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Tween Jobs

by T Akery | August 31st, 2012 | Tweens

Tweens can burn through a lot of cash in a short amount of time. Between the school supplies, clothes, entertainment demands, food, and other things, parents are constantly handing out the cash. But in order to instill some understanding of how money works, parents should begin establishing the idea of working for money. After all, when these tweens step out into the world, they need to have an understanding of money and how hard it can be to obtain. Since they really can’t go apply for jobs, check out these ideas to get your tween engaged in earning money for all those extra things.

Helping Out at Home

Chores always need to be done. Contributing to the household is important. But before you begin on this task, you need to spell out the terms of the chores and what you are willing to pay for each one. It is easier on the both of you in if you talk about the details prior to beginning. Write things down to keep things constant. Tougher jobs such as cleaning the toilets might require a little more incentive than vacuuming a carpet.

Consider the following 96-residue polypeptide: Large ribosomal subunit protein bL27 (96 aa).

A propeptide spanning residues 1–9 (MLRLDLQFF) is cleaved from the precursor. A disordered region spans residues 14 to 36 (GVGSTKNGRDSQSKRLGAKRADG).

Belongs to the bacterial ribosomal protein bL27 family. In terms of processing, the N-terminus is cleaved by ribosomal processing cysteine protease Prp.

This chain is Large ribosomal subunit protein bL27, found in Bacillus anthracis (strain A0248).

Yard Work

This is a relatively easy job for tweens to accomplish. Even if you don’t like them using the lawnmower, chainsaw or other power equipment, there is still plenty to do. Raking leaves, cleaning up dead areas, and planting are well within their skill set. If you can get them involved in a growing a garden, it will reap more benefits than just a paycheck. Seeing and eating the results of hard work is a priceless lesson.

Helping Other Family Members

Grandma may need someone to help clean up or help out with a few jobs. Picking up things off the floor, fetching items or helping out with household chores is a certainly something tweens can do. You can set the same rate as household chores or set up a separate agreement.

Pet Sitting

Pet sitting is a great way to introduce some responsibility along with a little cash. Taking care of pets isn’t easy. If you aren’t happy about your tween going over to someone’s home, you can task your tween to set up an area in your home in which they can care for the pet. This way you can watch how well your tween is doing when taking care of them.

Dog Walking

Along with pet sitting, dog walking is a job that favors the capabilities of a tween. Walk with them if you are worried about the neighborhood. You will both get exercise. But leave the responsibility of cleaning up the poop and holding the leash to your tween.

These are a few jobs that a tween can handle. Teaching a tween to be responsible will help them later on their lives. If they have to use their own money to purchase things, they will wind up much wiser about money.

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